An incredible conversation with a NASA Langley pioneer. 

With an incredible soundtrack by Pharrell Williams, available via Entertainment/Columbia Records, this film is a gem of a movie that deserves all of the accolades, including the SAG Award for Outstanding Performance.

Trivia: While John Glenn did specifically request that Katherine Johnson review all of the numbers for the Friendship 7 mission before he would agree to go through with it, he did so weeks before the mission actually took place, not when the countdown to launch was nearing at Cape Canaveral.  The issue with the bathrooms was not something Katherine Johnson personally experienced. It was actually encountered by Mary Jackson instead. In fact, it was this incident, as a result of Jackson ranting to a colleague, which got her moved to the wind tunnel team. Johnson was initially unaware that the East Side bathrooms were even segregated, and used the unlabeled "whites-only" bathrooms for years before anyone complained. When she simply ignored the complaint, the issue was dropped completely.  When Taraji P. Henson signed on for the lead role, she met with the real-life Katherine Johnson, who was 98 years old, to discuss the character she was about to portray. Henson learned that Johnson had graduated from high school at age 14 and from college at age 18, and was still as lucid as anyone years younger. After the film was screened for Johnson, she expressed her genuine approval of Henson's portrayal, but wondered why anybody would want to make a film about her life.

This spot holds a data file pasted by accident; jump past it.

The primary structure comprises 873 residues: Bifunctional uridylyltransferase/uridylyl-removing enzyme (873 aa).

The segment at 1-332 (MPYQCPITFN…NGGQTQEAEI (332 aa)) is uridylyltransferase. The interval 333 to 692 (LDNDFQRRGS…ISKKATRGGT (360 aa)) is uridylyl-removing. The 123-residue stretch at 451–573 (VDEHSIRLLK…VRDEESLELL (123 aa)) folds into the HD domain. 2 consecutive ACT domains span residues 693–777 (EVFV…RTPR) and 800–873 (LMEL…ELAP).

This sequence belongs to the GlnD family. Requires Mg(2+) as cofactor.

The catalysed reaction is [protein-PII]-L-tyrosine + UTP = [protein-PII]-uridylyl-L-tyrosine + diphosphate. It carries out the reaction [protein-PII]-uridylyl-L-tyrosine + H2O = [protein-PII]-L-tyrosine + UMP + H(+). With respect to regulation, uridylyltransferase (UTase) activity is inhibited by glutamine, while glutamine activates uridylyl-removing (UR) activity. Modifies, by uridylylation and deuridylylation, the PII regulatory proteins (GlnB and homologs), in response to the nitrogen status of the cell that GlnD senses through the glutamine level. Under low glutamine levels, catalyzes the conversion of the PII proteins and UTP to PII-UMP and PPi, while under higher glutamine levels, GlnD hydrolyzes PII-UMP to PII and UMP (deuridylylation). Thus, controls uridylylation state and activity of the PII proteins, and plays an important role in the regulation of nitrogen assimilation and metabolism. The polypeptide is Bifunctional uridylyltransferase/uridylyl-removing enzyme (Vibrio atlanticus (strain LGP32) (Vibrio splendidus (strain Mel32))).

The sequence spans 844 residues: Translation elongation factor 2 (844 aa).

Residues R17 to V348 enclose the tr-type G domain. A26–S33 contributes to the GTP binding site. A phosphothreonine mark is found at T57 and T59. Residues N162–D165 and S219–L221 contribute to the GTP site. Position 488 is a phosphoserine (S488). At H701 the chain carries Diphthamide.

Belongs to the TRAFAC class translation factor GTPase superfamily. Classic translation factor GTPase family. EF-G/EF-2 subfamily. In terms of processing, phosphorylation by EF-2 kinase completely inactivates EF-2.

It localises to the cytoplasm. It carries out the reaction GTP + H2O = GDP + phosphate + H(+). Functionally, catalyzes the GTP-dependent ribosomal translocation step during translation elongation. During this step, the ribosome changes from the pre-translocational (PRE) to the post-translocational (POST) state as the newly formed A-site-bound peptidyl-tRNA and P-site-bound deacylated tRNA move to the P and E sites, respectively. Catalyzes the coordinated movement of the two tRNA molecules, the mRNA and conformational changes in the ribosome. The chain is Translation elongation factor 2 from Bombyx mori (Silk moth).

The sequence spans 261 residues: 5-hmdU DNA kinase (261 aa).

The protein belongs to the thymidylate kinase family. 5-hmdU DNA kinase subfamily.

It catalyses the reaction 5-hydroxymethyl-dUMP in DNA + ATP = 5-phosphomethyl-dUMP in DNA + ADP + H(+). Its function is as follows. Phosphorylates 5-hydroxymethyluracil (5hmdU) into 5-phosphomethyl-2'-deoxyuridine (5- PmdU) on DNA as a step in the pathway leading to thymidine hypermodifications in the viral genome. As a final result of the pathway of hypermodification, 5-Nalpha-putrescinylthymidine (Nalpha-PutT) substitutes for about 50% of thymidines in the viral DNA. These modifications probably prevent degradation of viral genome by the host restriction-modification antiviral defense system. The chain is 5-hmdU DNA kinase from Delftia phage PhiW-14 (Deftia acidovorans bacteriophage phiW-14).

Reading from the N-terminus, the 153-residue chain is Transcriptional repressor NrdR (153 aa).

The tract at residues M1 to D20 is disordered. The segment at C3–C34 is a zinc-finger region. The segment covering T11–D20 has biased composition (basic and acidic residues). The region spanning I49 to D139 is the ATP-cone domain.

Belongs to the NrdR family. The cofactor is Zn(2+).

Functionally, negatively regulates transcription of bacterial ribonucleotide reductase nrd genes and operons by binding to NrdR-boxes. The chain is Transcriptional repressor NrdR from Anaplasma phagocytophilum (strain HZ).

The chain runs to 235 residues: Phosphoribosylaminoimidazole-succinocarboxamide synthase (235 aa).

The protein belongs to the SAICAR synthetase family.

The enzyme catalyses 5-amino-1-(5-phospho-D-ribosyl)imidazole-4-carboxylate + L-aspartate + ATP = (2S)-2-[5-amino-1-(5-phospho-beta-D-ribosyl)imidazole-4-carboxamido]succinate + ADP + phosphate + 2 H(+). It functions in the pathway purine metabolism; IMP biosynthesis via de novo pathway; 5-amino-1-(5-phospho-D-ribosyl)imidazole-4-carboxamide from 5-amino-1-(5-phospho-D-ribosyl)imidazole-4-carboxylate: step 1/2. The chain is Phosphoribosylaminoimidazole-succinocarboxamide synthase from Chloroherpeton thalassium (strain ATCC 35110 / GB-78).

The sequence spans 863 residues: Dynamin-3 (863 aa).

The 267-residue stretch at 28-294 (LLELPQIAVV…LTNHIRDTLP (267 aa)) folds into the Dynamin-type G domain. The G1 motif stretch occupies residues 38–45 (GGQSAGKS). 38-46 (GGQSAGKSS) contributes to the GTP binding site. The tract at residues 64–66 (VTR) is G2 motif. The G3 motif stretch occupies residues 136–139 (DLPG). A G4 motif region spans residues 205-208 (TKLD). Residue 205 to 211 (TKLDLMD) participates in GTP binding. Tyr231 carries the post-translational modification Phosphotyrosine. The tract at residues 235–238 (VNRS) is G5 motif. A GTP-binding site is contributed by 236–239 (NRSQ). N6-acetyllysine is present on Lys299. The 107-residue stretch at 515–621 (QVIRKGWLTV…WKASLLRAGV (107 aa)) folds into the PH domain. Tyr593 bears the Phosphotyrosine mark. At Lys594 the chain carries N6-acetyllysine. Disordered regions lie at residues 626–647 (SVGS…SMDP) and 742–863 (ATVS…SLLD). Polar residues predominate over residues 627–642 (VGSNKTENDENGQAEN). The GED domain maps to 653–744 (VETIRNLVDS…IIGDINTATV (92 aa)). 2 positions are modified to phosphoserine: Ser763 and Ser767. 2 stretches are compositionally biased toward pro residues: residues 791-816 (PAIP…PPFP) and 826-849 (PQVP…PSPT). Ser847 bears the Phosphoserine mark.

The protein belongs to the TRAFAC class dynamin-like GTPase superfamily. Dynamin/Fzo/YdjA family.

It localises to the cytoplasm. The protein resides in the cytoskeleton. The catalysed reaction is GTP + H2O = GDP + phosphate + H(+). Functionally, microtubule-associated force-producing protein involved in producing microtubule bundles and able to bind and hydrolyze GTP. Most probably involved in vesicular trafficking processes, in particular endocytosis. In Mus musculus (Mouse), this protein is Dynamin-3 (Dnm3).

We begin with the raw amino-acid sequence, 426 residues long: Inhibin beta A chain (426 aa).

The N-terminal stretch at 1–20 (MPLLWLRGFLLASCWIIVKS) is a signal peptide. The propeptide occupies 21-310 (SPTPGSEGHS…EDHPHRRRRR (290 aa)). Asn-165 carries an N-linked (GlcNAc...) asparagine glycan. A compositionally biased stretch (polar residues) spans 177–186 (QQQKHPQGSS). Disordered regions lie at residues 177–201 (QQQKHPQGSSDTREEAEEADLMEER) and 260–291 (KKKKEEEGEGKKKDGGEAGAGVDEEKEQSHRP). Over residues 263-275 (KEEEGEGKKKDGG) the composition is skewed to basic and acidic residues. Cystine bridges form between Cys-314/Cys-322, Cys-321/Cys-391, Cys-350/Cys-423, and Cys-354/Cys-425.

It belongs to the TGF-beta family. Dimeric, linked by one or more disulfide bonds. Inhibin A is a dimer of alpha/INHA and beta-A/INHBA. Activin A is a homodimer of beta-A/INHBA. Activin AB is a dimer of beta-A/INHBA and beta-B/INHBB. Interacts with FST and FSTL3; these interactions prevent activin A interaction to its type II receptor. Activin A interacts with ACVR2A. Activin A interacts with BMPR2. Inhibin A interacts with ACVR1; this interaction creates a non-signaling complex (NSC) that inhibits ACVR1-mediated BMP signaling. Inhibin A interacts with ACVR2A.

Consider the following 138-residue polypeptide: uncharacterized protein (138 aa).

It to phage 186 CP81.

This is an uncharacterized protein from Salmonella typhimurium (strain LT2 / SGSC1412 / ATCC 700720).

Kevin Costner in Hidden Figures (2016)
Tagline:  Meet the women you don't know, behind the mission you do.                    9/10

Hidden Figures (2016)

#HiddenFigures #Review #TarajiPHenson #OctaviaSpencer #JanelleMonáe #KevinCostner #KirstenDunst #JimParsons #MahershalaAli